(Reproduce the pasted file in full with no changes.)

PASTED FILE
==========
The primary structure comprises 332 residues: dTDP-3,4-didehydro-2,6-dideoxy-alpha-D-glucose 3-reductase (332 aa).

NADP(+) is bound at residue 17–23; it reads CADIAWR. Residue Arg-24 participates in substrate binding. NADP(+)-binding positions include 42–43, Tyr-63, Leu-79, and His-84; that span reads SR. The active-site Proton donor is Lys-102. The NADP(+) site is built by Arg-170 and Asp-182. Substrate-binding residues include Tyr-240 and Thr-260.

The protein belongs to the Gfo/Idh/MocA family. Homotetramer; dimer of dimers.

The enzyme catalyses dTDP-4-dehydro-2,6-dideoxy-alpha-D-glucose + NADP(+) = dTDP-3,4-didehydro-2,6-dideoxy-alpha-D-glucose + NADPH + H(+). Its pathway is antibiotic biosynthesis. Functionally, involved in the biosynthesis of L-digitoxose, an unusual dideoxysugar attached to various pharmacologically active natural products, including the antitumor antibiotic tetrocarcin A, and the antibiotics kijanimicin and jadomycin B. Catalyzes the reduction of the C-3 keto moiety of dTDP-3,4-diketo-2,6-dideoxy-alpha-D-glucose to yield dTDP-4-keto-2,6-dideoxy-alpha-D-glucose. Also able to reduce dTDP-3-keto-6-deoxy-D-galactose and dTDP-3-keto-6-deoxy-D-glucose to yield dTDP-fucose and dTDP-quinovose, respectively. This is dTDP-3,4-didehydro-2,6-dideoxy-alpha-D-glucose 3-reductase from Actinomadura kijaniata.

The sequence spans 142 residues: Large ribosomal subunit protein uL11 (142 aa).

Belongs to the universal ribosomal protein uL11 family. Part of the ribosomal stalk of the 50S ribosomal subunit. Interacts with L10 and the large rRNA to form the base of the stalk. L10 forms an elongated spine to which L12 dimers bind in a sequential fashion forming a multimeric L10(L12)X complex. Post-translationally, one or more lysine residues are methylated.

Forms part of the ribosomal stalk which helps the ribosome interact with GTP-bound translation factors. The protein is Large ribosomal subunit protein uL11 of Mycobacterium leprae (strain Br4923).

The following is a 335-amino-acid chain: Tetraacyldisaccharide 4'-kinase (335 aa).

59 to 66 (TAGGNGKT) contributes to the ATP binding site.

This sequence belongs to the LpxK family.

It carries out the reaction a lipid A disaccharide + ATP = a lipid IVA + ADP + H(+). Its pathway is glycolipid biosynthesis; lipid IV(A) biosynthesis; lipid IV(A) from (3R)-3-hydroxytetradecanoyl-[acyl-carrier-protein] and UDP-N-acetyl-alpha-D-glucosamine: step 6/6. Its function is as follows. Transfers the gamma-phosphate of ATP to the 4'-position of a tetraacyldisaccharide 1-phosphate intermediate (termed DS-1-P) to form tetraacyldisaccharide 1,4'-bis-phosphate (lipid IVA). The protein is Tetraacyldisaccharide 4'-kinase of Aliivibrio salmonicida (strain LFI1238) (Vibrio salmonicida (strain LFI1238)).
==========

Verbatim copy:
The primary structure comprises 332 residues: dTDP-3,4-didehydro-2,6-dideoxy-alpha-D-glucose 3-reductase (332 aa).

NADP(+) is bound at residue 17–23; it reads CADIAWR. Residue Arg-24 participates in substrate binding. NADP(+)-binding positions include 42–43, Tyr-63, Leu-79, and His-84; that span reads SR. The active-site Proton donor is Lys-102. The NADP(+) site is built by Arg-170 and Asp-182. Substrate-binding residues include Tyr-240 and Thr-260.

The protein belongs to the Gfo/Idh/MocA family. Homotetramer; dimer of dimers.

The enzyme catalyses dTDP-4-dehydro-2,6-dideoxy-alpha-D-glucose + NADP(+) = dTDP-3,4-didehydro-2,6-dideoxy-alpha-D-glucose + NADPH + H(+). Its pathway is antibiotic biosynthesis. Functionally, involved in the biosynthesis of L-digitoxose, an unusual dideoxysugar attached to various pharmacologically active natural products, including the antitumor antibiotic tetrocarcin A, and the antibiotics kijanimicin and jadomycin B. Catalyzes the reduction of the C-3 keto moiety of dTDP-3,4-diketo-2,6-dideoxy-alpha-D-glucose to yield dTDP-4-keto-2,6-dideoxy-alpha-D-glucose. Also able to reduce dTDP-3-keto-6-deoxy-D-galactose and dTDP-3-keto-6-deoxy-D-glucose to yield dTDP-fucose and dTDP-quinovose, respectively. This is dTDP-3,4-didehydro-2,6-dideoxy-alpha-D-glucose 3-reductase from Actinomadura kijaniata.

The sequence spans 142 residues: Large ribosomal subunit protein uL11 (142 aa).

Belongs to the universal ribosomal protein uL11 family. Part of the ribosomal stalk of the 50S ribosomal subunit. Interacts with L10 and the large rRNA to form the base of the stalk. L10 forms an elongated spine to which L12 dimers bind in a sequential fashion forming a multimeric L10(L12)X complex. Post-translationally, one or more lysine residues are methylated.

Forms part of the ribosomal stalk which helps the ribosome interact with GTP-bound translation factors. The protein is Large ribosomal subunit protein uL11 of Mycobacterium leprae (strain Br4923).

The following is a 335-amino-acid chain: Tetraacyldisaccharide 4'-kinase (335 aa).

59 to 66 (TAGGNGKT) contributes to the ATP binding site.

This sequence belongs to the LpxK family.

It carries out the reaction a lipid A disaccharide + ATP = a lipid IVA + ADP + H(+). Its pathway is glycolipid biosynthesis; lipid IV(A) biosynthesis; lipid IV(A) from (3R)-3-hydroxytetradecanoyl-[acyl-carrier-protein] and UDP-N-acetyl-alpha-D-glucosamine: step 6/6. Its function is as follows. Transfers the gamma-phosphate of ATP to the 4'-position of a tetraacyldisaccharide 1-phosphate intermediate (termed DS-1-P) to form tetraacyldisaccharide 1,4'-bis-phosphate (lipid IVA). The protein is Tetraacyldisaccharide 4'-kinase of Aliivibrio salmonicida (strain LFI1238) (Vibrio salmonicida (strain LFI1238)).